At his press conference today, Senate President Pro Tem Phil Berger said the following about the unemployment insurance overhaul bill that conservative lawmakers and the North Carolina Chamber cooked up in some secret meetings late in 2012:
“Even if the bill is passed as it is, fully 84% of the folks that are receiving benefits or, that the benefits are calculated – the way they are presently – 84% will still be calculated the same way, will still receive the benefits. So you’re talking about 16% that are in that upper area, that uh, that would uh… that the overall benefits will be less for newly unemployed people after the bill goes into effect.”
Got that? Notwithstanding Berger’s tortured English, it’s pretty clear that he’s claiming that 84% of unemployment insurance beneficiaries will be unaffected. You can watch WRAL’s video of his press conference by clicking here. The statement in question is made at around the 31 minute mark.
This was the first time such a number has been trotted out by defenders of the proposal — which again makes one wonder about the secrecy of the way the whole thing has proceeded. But laying the matter of process aside, the question arises: Can Berger’s claim possibly be true? Can it be true that the big money Berger is alleging the proposal will save will be wrung out of only 16% of program beneficiaries?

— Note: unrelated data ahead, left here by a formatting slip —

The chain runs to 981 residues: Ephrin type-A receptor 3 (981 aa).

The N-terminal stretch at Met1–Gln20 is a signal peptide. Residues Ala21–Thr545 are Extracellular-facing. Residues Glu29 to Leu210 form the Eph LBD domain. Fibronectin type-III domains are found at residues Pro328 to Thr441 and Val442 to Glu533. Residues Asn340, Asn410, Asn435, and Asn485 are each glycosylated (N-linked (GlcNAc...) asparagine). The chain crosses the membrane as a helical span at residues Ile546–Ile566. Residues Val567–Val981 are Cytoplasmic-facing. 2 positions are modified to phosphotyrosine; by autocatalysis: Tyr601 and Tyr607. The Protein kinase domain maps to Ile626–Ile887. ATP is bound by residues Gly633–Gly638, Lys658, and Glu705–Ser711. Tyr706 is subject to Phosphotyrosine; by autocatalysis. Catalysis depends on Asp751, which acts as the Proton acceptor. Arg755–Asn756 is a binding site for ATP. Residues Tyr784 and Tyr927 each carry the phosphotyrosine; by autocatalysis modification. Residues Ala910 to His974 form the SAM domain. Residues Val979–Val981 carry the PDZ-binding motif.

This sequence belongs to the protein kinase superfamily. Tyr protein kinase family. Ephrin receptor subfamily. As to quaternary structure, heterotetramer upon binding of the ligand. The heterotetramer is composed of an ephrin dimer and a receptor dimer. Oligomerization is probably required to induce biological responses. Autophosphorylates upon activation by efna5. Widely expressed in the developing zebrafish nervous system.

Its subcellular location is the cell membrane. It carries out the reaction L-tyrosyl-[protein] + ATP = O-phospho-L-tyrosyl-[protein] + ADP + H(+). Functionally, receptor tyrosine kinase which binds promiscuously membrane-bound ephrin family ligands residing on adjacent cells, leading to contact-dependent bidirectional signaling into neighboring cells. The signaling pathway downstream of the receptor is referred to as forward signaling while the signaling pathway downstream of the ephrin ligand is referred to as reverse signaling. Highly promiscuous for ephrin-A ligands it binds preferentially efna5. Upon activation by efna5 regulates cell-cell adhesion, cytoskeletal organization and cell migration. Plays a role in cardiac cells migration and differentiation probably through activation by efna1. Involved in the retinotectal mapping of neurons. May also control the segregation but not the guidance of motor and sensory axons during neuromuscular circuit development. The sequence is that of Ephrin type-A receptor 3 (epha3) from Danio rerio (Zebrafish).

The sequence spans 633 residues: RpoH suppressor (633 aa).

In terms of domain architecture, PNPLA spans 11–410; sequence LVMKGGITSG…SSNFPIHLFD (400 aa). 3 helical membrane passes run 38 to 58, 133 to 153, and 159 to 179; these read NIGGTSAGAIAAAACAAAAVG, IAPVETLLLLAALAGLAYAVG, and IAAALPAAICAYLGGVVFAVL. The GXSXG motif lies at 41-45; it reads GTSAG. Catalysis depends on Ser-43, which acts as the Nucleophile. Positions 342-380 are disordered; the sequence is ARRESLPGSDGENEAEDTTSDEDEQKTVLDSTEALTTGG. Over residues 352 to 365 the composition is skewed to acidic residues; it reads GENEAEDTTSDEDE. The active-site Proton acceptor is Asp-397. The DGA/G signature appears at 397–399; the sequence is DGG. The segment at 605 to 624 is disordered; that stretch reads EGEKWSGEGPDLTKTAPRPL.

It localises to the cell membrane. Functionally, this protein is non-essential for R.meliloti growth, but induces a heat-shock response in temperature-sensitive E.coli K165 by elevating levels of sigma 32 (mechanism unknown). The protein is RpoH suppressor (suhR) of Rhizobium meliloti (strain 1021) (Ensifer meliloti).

Subject to new information from the Senator about what he really meant with his his fumbling attempt at a parsed statement, a preliminary one-word characterization of his claim has to be the following: Baloney!
As the official description prepared by legislative staff makes clear, the bill slashes benefits and eligibility for everyone. Rather than basing benefits on one’s highest income quarter as is now the case, the proposal would look at the last two calendar quarters. There is also a new waiting week, new cuts to maximum benefits, new cuts to length of eligibility and many others.
Right now, in the current period of high unemployment, something like 55% of beneficiaries are already exhausting the current maximum stay on the program. Earth to Phil Berger: Your proposal cuts that period. That change alone will mean a reduction for more than half the program participants.
Bottom line: Berger and his team clearly want to slash unemployment insurance benefits and eligibility. Okay – let’s debate that topic. But the senator needs to stop with the disingenuous statements about what he’s really proposing.